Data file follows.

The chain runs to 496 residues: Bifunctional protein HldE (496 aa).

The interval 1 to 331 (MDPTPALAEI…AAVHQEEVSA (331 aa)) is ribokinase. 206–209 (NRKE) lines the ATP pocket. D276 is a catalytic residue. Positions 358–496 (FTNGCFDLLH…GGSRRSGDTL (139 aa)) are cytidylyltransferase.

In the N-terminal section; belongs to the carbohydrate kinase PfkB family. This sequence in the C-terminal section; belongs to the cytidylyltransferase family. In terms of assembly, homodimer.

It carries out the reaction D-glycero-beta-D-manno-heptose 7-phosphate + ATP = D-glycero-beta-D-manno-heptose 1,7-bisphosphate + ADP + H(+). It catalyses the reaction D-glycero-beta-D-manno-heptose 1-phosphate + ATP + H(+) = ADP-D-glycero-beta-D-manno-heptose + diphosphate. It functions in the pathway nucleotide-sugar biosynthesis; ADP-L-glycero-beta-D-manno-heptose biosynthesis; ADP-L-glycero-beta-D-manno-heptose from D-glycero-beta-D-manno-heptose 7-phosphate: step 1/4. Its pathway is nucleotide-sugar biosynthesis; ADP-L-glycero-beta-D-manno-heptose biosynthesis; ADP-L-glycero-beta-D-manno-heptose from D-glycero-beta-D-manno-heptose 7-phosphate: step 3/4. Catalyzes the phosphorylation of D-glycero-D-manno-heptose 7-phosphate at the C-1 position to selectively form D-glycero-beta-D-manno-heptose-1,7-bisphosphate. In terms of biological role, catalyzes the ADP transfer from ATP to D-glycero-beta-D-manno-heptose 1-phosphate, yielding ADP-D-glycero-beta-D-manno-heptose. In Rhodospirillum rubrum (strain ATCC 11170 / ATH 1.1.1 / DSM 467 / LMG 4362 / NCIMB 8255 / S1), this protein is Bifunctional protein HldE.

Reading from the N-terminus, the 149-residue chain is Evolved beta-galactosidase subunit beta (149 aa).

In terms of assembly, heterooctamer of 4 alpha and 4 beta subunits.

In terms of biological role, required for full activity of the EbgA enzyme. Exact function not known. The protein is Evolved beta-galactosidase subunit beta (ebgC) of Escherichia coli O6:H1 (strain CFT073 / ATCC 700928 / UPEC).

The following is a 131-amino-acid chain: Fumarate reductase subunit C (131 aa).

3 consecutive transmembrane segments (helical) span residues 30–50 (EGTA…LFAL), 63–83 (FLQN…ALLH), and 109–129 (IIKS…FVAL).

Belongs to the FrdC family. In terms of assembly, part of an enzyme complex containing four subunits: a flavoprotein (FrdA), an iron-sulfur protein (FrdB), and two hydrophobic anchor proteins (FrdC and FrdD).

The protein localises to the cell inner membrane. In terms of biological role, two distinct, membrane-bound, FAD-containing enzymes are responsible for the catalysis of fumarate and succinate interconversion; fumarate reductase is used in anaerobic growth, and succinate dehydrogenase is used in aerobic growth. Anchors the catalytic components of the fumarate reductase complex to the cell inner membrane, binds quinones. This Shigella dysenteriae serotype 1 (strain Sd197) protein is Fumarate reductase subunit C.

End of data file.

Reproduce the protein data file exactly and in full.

The chain runs to 496 residues: Bifunctional protein HldE (496 aa).

The interval 1 to 331 (MDPTPALAEI…AAVHQEEVSA (331 aa)) is ribokinase. 206–209 (NRKE) lines the ATP pocket. D276 is a catalytic residue. Positions 358–496 (FTNGCFDLLH…GGSRRSGDTL (139 aa)) are cytidylyltransferase.

In the N-terminal section; belongs to the carbohydrate kinase PfkB family. This sequence in the C-terminal section; belongs to the cytidylyltransferase family. In terms of assembly, homodimer.

It carries out the reaction D-glycero-beta-D-manno-heptose 7-phosphate + ATP = D-glycero-beta-D-manno-heptose 1,7-bisphosphate + ADP + H(+). It catalyses the reaction D-glycero-beta-D-manno-heptose 1-phosphate + ATP + H(+) = ADP-D-glycero-beta-D-manno-heptose + diphosphate. It functions in the pathway nucleotide-sugar biosynthesis; ADP-L-glycero-beta-D-manno-heptose biosynthesis; ADP-L-glycero-beta-D-manno-heptose from D-glycero-beta-D-manno-heptose 7-phosphate: step 1/4. Its pathway is nucleotide-sugar biosynthesis; ADP-L-glycero-beta-D-manno-heptose biosynthesis; ADP-L-glycero-beta-D-manno-heptose from D-glycero-beta-D-manno-heptose 7-phosphate: step 3/4. Catalyzes the phosphorylation of D-glycero-D-manno-heptose 7-phosphate at the C-1 position to selectively form D-glycero-beta-D-manno-heptose-1,7-bisphosphate. In terms of biological role, catalyzes the ADP transfer from ATP to D-glycero-beta-D-manno-heptose 1-phosphate, yielding ADP-D-glycero-beta-D-manno-heptose. In Rhodospirillum rubrum (strain ATCC 11170 / ATH 1.1.1 / DSM 467 / LMG 4362 / NCIMB 8255 / S1), this protein is Bifunctional protein HldE.

Reading from the N-terminus, the 149-residue chain is Evolved beta-galactosidase subunit beta (149 aa).

In terms of assembly, heterooctamer of 4 alpha and 4 beta subunits.

In terms of biological role, required for full activity of the EbgA enzyme. Exact function not known. The protein is Evolved beta-galactosidase subunit beta (ebgC) of Escherichia coli O6:H1 (strain CFT073 / ATCC 700928 / UPEC).

The following is a 131-amino-acid chain: Fumarate reductase subunit C (131 aa).

3 consecutive transmembrane segments (helical) span residues 30–50 (EGTA…LFAL), 63–83 (FLQN…ALLH), and 109–129 (IIKS…FVAL).

Belongs to the FrdC family. In terms of assembly, part of an enzyme complex containing four subunits: a flavoprotein (FrdA), an iron-sulfur protein (FrdB), and two hydrophobic anchor proteins (FrdC and FrdD).

The protein localises to the cell inner membrane. In terms of biological role, two distinct, membrane-bound, FAD-containing enzymes are responsible for the catalysis of fumarate and succinate interconversion; fumarate reductase is used in anaerobic growth, and succinate dehydrogenase is used in aerobic growth. Anchors the catalytic components of the fumarate reductase complex to the cell inner membrane, binds quinones. This Shigella dysenteriae serotype 1 (strain Sd197) protein is Fumarate reductase subunit C.